Happy Friday Eve, my friends! This idea for DIY table scatter popped into my head yesterday, and I just had to try it out and share it with you. I love table scatter because it adds an extra element of detail to any table setting, and these watercolor Fall leaves are perfect for Thanksgiving. This project is so simple, but it will add a fun pop to the table!
It’s been a few weeks since I pulled out my watercolors and I’ve been wanting to make the time to sit down and paint. This project was a good excuse to do just that (wink). This post contains some affiliate links for your convenience. Click here to read my full disclosure policy.
How to make watercolor leaves for table scatter
- Canson Cold-Pressed Watercolor Paper
- Sakura Watercolors Field Sketch Set
- I used a variety of the yellows, oranges and reds.
- Silhouette Cameo
- If you don’t have a Cameo or other cutting machine, a leaf stencil and scissors will work, too
- watercolor brushes
- glass of clean water
1.) Prepare your workspace with one sheet of watercolor paper, your palette of watercolor paints, and a glass of clean water.
2.) Dip a paintbrush in water, then into one of the yellow palettes, and start adding swatches of color across the paper. Continue with other shades of yellows, oranges and reds until the whole page is covered. I like to mix and blend the colors as I go—you can get some really unique hues this way.
3.) While my watercolors were drying, I opened Silhouette Studio to create the leaf shapes. I had a maple leaf in my library already, so I just re-sized it (to about 1.5″ square) and duplicated it until I filled the page.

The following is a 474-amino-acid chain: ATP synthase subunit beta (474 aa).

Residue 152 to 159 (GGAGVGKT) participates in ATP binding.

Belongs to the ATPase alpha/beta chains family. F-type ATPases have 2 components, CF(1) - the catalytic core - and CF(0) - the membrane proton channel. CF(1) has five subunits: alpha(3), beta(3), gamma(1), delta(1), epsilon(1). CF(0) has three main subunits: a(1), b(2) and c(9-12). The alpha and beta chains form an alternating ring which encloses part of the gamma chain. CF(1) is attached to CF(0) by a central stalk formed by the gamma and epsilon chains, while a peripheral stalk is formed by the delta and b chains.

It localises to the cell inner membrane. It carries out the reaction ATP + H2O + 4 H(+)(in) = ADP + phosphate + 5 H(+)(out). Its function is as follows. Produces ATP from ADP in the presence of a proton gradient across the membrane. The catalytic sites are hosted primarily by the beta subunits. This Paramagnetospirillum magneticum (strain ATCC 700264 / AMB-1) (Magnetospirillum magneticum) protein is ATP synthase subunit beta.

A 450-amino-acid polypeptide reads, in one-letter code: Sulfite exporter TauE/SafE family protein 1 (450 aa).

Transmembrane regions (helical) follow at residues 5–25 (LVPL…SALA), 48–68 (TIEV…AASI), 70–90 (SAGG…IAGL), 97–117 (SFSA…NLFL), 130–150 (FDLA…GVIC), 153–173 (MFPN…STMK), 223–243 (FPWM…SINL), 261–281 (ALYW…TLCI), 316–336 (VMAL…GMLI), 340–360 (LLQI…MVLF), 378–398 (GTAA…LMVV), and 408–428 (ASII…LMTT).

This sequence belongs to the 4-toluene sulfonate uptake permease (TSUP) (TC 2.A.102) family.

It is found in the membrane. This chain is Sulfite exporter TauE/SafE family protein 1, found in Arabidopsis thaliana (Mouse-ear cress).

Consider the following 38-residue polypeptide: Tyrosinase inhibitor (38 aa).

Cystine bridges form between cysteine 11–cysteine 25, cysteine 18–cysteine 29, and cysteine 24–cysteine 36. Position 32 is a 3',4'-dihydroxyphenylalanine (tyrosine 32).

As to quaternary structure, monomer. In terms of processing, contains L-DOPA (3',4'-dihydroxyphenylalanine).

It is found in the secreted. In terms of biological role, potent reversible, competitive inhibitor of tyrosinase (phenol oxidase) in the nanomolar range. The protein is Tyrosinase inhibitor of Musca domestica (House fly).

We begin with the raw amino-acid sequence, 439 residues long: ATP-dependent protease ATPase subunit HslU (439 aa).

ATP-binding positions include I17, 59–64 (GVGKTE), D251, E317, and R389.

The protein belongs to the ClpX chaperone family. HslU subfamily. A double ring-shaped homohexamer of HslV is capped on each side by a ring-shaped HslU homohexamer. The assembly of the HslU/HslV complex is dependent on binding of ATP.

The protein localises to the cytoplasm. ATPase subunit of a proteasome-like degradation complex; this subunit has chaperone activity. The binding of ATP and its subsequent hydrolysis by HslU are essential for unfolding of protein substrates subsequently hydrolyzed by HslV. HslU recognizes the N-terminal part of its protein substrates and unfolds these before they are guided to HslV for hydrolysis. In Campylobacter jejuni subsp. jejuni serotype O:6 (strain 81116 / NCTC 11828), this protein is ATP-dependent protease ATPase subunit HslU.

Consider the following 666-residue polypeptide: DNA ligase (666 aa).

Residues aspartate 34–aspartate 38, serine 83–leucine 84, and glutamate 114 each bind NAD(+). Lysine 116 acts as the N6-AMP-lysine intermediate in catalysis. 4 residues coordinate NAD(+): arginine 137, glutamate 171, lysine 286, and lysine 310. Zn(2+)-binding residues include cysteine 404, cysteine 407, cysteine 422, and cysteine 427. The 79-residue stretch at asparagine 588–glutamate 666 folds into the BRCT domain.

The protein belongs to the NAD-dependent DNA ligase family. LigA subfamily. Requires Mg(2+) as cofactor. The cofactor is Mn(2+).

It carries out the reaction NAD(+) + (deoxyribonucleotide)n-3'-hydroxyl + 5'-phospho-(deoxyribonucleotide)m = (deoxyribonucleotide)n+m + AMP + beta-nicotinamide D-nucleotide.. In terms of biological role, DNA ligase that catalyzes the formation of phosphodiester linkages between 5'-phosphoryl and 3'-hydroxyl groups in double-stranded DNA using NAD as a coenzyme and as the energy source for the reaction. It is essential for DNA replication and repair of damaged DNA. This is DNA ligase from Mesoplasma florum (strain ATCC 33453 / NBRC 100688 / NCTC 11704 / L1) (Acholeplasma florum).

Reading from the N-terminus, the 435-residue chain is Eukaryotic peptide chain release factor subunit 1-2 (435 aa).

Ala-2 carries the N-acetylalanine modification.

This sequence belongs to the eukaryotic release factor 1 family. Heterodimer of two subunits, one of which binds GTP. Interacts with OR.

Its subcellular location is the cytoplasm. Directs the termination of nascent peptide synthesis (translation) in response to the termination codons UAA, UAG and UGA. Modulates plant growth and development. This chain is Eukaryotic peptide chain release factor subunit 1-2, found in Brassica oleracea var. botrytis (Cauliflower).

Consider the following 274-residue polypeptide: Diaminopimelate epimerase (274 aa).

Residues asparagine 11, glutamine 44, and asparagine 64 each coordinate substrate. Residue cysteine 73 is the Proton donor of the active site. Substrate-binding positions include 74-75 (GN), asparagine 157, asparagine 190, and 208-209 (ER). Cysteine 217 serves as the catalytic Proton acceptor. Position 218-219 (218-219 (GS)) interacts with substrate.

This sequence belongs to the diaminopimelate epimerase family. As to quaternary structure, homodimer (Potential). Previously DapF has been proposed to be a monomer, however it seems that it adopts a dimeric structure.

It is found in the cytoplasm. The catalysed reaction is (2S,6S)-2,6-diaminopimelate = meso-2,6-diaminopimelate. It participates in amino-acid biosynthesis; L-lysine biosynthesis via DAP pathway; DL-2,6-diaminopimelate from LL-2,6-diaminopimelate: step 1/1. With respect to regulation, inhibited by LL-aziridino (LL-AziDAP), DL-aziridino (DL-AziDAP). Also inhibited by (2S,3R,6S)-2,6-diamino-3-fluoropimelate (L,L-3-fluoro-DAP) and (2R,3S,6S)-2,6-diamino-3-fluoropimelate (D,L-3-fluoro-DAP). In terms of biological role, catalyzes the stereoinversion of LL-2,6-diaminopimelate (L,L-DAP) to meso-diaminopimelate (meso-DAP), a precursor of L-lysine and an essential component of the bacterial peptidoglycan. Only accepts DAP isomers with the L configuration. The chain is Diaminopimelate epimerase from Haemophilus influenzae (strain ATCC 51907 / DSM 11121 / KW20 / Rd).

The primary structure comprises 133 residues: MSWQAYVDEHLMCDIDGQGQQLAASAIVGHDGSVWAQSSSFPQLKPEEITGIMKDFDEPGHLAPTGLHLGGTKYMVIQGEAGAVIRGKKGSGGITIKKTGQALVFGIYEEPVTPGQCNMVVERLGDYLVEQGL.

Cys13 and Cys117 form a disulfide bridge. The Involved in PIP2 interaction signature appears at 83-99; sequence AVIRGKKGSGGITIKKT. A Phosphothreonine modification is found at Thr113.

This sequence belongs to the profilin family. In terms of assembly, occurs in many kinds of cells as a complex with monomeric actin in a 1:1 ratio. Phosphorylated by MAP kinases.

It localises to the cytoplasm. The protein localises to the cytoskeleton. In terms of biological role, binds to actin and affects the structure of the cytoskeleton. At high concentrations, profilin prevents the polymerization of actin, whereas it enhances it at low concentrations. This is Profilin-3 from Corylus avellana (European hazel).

4.) When I was ready to cut, I changed my cut settings based on some tips for 140lb watercolor paper that I found on the Silhouette America blog (see it here). I set my blade to 8, speed to 2, thickness to 15 and checked the “double cut” box. I was nervous that the blade would cut through my mat, too, but I had no issues! These settings worked perfectly.
Once I weeded (and admired!) all of my pretty watercolor leaves, they were ready to become table scatter. There is no science to table scatter—that’s why it’s called “scatter”. Just drop it around the table, the place settings and across the center!
I love all of the variations of color and depth in these leaves. This has to be my favorite thing about watercolor—you can create so much depth and so many interesting blends of colors with just water and paint!
Like this? Check out a few more Watercolor Projects: